VOLUME 3 - ISSUE 23
MARCH 13, 2012



Welcome to the Comparative Effectiveness Update eNewsletter
This issue is sponsored by the ExL Pharma's CER Evidence Summit



PCORI Redefines Research It Funds To Emphasize Results That Help Patients
The reform law's Patient-Centered Outcomes Research Institute has redefined the scope of research it will fund to emphasize the importance of coming up with results that patients understand and can use. The PCORI board of governors also voted this week to fund multi-year research projects in a way that allows a greater number of projects to be started earlier, which board members say will increase the likelihood of scoring early wins for patient-centered research. (InsideHealthPolicy.com, March 9 2012)

PCORI Nails Down a Definition, at Last
It's taken more than a year, about 60 hours of face-to-face time, and countless hours on e-mail, for each of the 15 high-powered members on the working group of the Patient-Centered Outcomes Research Institute. There have been drafts, and re-writes and countless iterations. Two university focus groups took it apart, it was revised, and then it went out for public comment. The 600 responses each were analyzed and categorized, resulting in more changes, more editing. (HealthLeaders Media, March 8, 2012)

China Sees Steady Rise in Healthcare Costs
China's efforts to overhaul the world's biggest healthcare system and the increased medical care demanded by a more prosperous and aging nation will push costs higher, according to Health Minister Chen Zhu. China is also taking a page from Britain, whose National Institute for Health and Clinical Evidence (NICE) takes into account not only the benefits of particular medical tests or treatments in the guidelines it issues to physicians, but also their costs. (The Chicago Tribune, March 8, 2012)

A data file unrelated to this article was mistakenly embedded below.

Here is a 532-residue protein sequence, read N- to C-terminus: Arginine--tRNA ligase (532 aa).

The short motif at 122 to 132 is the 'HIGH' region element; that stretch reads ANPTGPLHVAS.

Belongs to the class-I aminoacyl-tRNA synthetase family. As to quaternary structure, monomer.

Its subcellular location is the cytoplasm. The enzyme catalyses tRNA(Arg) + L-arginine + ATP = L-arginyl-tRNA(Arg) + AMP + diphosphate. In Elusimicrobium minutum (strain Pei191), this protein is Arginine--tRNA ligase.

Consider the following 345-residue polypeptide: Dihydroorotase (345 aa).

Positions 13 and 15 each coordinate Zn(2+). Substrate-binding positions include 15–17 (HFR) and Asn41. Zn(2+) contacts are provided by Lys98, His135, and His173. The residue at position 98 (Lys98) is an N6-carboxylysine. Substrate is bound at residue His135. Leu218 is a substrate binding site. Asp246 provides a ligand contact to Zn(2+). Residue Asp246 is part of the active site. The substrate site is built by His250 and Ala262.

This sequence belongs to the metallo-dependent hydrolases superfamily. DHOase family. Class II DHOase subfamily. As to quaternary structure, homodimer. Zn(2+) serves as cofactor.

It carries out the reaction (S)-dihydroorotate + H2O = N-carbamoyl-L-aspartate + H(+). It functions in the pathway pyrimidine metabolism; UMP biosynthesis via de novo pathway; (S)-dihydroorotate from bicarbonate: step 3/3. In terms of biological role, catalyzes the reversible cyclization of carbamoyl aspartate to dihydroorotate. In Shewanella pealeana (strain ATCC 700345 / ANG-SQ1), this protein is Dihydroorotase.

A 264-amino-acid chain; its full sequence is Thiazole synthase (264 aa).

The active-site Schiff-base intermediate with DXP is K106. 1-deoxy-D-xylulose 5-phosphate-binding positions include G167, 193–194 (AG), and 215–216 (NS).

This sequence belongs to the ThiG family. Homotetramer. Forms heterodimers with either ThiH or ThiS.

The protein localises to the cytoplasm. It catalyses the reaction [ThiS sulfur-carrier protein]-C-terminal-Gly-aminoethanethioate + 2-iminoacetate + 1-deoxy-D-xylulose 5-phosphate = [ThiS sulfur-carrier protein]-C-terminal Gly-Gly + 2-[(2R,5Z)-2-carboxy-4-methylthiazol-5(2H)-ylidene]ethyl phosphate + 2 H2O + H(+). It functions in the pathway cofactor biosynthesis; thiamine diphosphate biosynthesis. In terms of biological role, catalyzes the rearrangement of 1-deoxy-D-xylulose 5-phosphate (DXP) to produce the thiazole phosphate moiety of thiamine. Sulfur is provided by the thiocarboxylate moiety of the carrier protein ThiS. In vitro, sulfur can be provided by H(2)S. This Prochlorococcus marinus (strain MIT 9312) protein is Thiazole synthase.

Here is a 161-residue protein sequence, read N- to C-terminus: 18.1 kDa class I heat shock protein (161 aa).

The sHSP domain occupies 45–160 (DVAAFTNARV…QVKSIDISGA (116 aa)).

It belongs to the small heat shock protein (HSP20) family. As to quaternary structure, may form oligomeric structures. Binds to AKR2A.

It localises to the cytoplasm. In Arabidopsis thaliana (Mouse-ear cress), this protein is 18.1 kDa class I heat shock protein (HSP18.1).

Edging into the Center: Health Prevention, Improving the Research Process, and the Placebo Effect
It is often difficult to discern what is happening on the fringe of things and then decide whether any of it matters. In the last year, the center of health care has bulged with inevitably growing and demoralizing statistics of illness and costs, predictably warmed by the heat of presidential campaign rhetoric. But at its edge, centrifugal forces have been at work, tilting some usually obscure elements into the light. (HealthPolicyForum.org, March 8, 2012)

Pay Only for Drugs That Help You
IT'S hard not to be outraged by the fact that the United States spends $2.6 trillion per year on health care, far more than any other country, and has no better medical outcomes to show for it. Everyone agrees that we need to cut waste from the system. And it's understandable that, with reports of individuals taking $100,000 cancer drugs only to prolong survival by a few months, the high cost of drugs is one of the first targets. (The New York Times, March 6, 2012)

The Catch: The Effectiveness Research Pie
The Patient-Centered Outcomes Research Institute (PCORI) is supposed to be spending $122 million this year on efforts to make sure that U.S. medical treatments really work and that treatment is delivered as efficiently and effectively as possible. PCORI is developing national priorities and a research agenda; comments are due March 15. (LifeHealthPro, March 5, 2012)

Inflating the Deficit with Futile Health Therapies